Polybius' Accounts of the Feud Between Lycia and Rhodes

Polybius, Histories
Book 22

Quarrel Between Lycians and Rhodians

A quarrel arose between the Lycians and Rhodians from the following causes. When the ten commissioners were employed in the settlement of Asia, they were visited by Theaetetus and Philophron on a mission from Rhodes, demanding that Lycia and Caria should be given to them in return for the goodwill and zeal displayed by them in the war with Antiochus. At the same time Hipparchus and Satyrus came from Ilium begging, on the ground of their kindred with the Lycians, that the latter should receive pardon for their transgressions. The commissioners listened to these pleadings, and tried to do what they could to satisfy both. For the sake of the people of Ilium, they inflicted no severity on the Lycians, but gratified the Rhodians by presenting them with the sovereignty over that people. This decision was the origin of a serious division and controversy between the Lycians and Rhodians. For the envoys of Ilium visited the Lycian cities, giving out that they had succeeded in pacifying the Roman anger, and that they owed their liberty to them; while Theaetetus and his colleague took back word to their countrymen that Lycia and all Caria south of the Maeander had been given as a free gift by the Romans to Rhodes. Presently an embassy came from Lycia to Rhodes desiring an alliance; while the Rhodians on their part had elected certain of their citizens to go to Lycia and give orders to the several cities as to what they were to do. They were thus entirely at cross purposes, and for some time the cause of the misunderstanding was not generally intelligible. But when the Lycian ambassadors appeared in the assembly and began talking about an alliance, and Pothion the Prytanis rose after them and explained the different ideas which the two people entertained on the subject, and moreover, sternly rebuked the Lycian envoys, the latter declared that they would endure anything rather than be subject to the Rhodians...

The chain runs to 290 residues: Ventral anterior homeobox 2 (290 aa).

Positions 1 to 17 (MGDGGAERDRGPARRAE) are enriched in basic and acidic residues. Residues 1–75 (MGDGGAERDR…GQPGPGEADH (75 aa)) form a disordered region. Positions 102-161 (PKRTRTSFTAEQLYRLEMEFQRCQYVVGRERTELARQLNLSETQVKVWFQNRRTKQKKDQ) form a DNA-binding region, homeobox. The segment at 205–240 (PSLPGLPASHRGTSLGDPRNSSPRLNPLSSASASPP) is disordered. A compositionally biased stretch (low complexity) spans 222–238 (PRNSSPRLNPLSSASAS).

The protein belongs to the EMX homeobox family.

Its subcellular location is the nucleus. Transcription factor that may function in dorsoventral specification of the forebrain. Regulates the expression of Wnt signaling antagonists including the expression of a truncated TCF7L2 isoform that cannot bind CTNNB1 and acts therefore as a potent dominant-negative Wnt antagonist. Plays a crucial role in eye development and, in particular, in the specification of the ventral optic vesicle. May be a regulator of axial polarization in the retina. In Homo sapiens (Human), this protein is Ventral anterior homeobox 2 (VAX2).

Polybius, Histories
Book 25

The Lycians Revolt Again

When the envoys from Rome reached Rhodes and announced the decrees of the Senate, there was a great excitement in the island, and much confused discussion among the leading politicians. They were much annoyed at the allegation that the Lycians had not been given them as a gift but as allies; for having just satisfied themselves that the Lycian war was successfully concluded, they saw the commencement of fresh trouble for themselves growing up. For no sooner had the Romans arrived and made this announcement to the Rhodians, than the Lycians began a fresh revolt, and showed a determination of fighting to the last extremity for autonomy and freedom. However, after hearing the Roman envoys, the Rhodians made up their minds that the Romans had been deceived by the Lycians, and forthwith appointed Lycophron to lead an embassy to offer an explanation to the Senate. And the state of affairs was such that there was momentary expectation of a fresh rising of the Lycians...